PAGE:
US 20070052732 A1
In aspects, a class hierarchy is defined that provides definitions of methods for operating on at least bitmaps and vector graphics. A software developer may instantiate an object according to a class definition of the class hierarchy and assign it to any variable (e.g., a control's property) having a type of an ancestor class of the class. The object may be associated with an image internally represented as bitmap, vector graphics, or some other representation. The control does not need to be aware of how the image is represented. Rather, to draw an image associated with the object, a draw method associated with the object may be called.
1. At least one computer-readable medium containing instructions which when executed by a computer, perform actions, comprising:
receiving at an interface a height parameter and a width parameter that indicate a height and width with which to display an image, wherein the interface is defined according to a class hierarchy defining operations at least capable of operating on images associated with bitmaps and images associated with vector graphics; and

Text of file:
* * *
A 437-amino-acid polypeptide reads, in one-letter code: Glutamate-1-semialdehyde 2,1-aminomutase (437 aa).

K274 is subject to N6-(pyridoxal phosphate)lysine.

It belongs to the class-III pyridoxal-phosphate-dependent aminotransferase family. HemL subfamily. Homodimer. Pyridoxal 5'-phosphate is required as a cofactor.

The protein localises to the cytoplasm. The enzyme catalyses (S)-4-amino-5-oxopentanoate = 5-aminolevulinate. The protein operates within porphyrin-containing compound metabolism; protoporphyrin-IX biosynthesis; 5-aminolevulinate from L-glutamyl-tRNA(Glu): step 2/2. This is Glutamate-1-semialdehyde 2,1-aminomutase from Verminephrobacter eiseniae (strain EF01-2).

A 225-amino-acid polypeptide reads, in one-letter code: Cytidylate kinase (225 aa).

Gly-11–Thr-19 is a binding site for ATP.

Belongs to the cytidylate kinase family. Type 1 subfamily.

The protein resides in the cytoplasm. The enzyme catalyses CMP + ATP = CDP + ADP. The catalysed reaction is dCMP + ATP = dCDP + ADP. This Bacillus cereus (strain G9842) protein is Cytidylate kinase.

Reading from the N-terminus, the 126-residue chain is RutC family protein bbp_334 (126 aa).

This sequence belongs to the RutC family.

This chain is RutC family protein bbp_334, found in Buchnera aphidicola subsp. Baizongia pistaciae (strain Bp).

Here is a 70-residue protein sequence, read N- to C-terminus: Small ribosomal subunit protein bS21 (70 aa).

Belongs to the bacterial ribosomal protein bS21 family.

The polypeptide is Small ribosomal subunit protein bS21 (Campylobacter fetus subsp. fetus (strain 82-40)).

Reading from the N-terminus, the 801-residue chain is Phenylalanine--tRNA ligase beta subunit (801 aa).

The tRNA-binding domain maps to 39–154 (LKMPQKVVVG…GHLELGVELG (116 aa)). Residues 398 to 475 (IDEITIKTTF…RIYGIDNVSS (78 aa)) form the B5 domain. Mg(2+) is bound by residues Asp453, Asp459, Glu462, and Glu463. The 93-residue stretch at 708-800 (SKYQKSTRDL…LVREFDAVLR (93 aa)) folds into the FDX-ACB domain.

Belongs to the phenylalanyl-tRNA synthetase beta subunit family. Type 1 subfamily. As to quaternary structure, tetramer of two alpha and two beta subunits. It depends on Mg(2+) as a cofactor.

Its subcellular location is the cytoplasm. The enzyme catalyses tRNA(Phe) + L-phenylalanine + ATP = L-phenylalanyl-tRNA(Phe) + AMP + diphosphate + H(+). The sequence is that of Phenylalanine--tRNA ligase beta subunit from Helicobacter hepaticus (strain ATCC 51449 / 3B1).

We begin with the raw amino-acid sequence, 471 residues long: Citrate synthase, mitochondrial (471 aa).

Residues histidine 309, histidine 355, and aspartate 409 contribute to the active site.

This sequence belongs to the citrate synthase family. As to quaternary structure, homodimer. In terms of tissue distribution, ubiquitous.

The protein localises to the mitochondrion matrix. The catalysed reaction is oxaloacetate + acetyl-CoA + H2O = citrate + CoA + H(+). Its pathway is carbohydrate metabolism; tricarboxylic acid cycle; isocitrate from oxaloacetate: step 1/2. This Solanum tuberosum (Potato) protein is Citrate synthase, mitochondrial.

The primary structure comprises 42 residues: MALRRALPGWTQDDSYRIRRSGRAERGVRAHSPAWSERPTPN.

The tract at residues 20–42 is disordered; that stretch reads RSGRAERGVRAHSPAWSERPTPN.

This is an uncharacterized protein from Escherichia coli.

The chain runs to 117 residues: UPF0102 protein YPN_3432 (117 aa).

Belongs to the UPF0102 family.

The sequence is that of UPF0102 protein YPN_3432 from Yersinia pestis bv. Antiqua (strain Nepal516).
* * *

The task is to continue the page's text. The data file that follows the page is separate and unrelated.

in response thereto, providing at least one output from a function that operates on the height and width parameters to display the image.
2. The at least one computer-readable medium of
3. The at least one computer-readable medium of
4. The at least one computer-readable medium of
5. The at least one computer-readable medium of
6. The at least one computer-readable medium of
7. The at least computer-readable medium of
8. The at least one computer-readable medium of
9. In a computing environment, a method, comprising:
instantiating an object that is defined according to classes of a class hierarchy, wherein the classes provide definitions of methods for operating on at least bitmaps and vector graphics;
calling a drawing method of the object and providing a height and with; and
drawing an image associated with the object via the drawing method in accordance with the height and width.